Pongal – A Thanksgiving Harvest Festival of Tamil Nadu
Pongal is the four-day long harvest festival of Tamil Nadu, Pongal is all about giving thanks to the god of nature. In tamil Language Pongal means “to boil” and is held in the month of Thai (January-February). ‘Ponga’ literally means overflowing .This festival is associated with the tradition of cooking the new rice in pots until they overflow, which is symbolic of abundance and prosperity.
Pongal celebrations continue from the 13th to 16th of January every year. The festival resonates a period of plenty, peace and happiness. Although the four days of Pongal equally holds prominence for most of the urban people celebrate the second day of Pongal with a great fervor and merriment. Pongal is the only festival of Hindu that follows a solar calendar. The first day of Pongal known as Bhogi, is marked with people cleaning their homes thoroughly of all the trash and unwanted goods which gets accumulated over a year and in the evening, all these unwanted goods are lit in a bonfire. Girls dance around the bonfire, singing songs in praise of the gods, the spring and the harvest. The significance of the bonfire, in which is burnt the agricultural wastes and firewood is to keep warm during the last lap of winter.
The second day is known as Perum Pongal, the most important occasion for Tamil community. It is also called Surya Pongal because on this day people worship Surya, the Sun God and his consorts, Chaya and Samgnya. Women decorate the central courtyard of their homes with beautiful kolams, done with rice flour and bordered with red clay. The main part of the celebrations evolves around the ceremonial puja that is performed when rice is boiled in milk outdoors in a earthenware pot and is then symbolically offered to the sun-god . There is a ritual of tying a turmeric plant around the pot when the rice is boiling.
All people wear traditional dress and markings on their for-head . Men go for traditional Dhoti and Angavastram while women look beautiful in traditional Half Sarees, otherwise known as Pavada Davani. Irrespective of the fashionable outfits that women flaunt throughout the year, on this festival every South Indian woman prefers to opt for a Pavada Davani over any other outfit. This puja also has an interesting ritual where husband and wife dispose off elegant ritual utensils specially used for the puja. The offerings to god mainly includes harvested goods including two sticks of sugar-cane in background and coconut and bananas in the dish.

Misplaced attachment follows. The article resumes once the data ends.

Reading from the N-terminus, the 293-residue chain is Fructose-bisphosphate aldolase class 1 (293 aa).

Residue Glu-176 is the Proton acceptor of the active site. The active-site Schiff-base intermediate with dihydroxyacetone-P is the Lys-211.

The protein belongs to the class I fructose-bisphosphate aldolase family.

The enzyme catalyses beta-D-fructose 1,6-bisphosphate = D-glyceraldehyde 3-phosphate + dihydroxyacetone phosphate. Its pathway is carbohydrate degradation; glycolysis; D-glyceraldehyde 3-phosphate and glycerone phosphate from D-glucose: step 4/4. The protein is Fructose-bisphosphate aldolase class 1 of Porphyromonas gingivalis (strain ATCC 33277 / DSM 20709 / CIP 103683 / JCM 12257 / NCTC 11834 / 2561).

The third day, Mattu Pongal, is meant to offer
thanks to the cows and buffaloes, as they are used to plough the lands. Mattu Pongal is usually celebrated in the villages. The cows are decorated with multi-colored beads, tinkling bells, sheaves of corn and flower garlands and then they are worshiped. . They are fed with Pongal and taken to the village centers. Jallikattu, a violent taming the bull contest, marks this day. The resounding of their bells attract the villagers as the young men race each other’s cattle. The entire atmosphere becomes festive and full of fun and revelry.Arati is performed on them, so as to ward off the evil eye, Legend has it that once Lord Shiva asked his bull, Basava, to announce to the mortals of the earth that they are supposed to have an oil massage and bath every day and to eat once a month. On the contrary Basava traveled down to earth and announced that everyone should eat daily and have an oil bath once a month. This mistake enraged Shiva who then cursed Basava, banishing him to live on the earth forever. He would have to plough the fields forever and help people produce more food under this curse. Thus the association of this day with cattle.
The fourth day of Pongal Celebrations is called Kaanum Pongal. In few places this day is also known as Karinaal or Thiruvalluvar Day. It is dedicated to the sun god Freshly cooked food including the typical sweet dish ‘Sarkarai pongal’ is offered to him. Sugarcane stalks and coconut- both auspicious symbols of plenty- are also offered to the Gods in propitiation of a plentiful harvest in the forthcoming year. The wooman of the family gather in the courtyard after bath and freshly cooked pongal is placed on turmeric leaves . Arati is performed for the earning males of the family with turmeric water, limestone and rice, and this water is sprinkled on the kolam in front of the house.
The festival of Pongal is mainly associated with the rural people. The main celebrations revolve around cooking of the new rice. Various types of Pongal dishes are eaten during this time. Most popular ones are the Venn Pongal, Sakkarai Pongal, Chackra Pongal and sweet Pongal. Another popular custom is exchanging gifts on Pongal. In villages, farm labourers get ‘Pongal Padi’ or ‘Pongal Parisu’ as Pongal Gifts. Pongal wishes are exchanged between family and friends, and there are celebrations within the family. The festival of Pongal is held dear particularly by the farming community as it marks the end of harvesting season.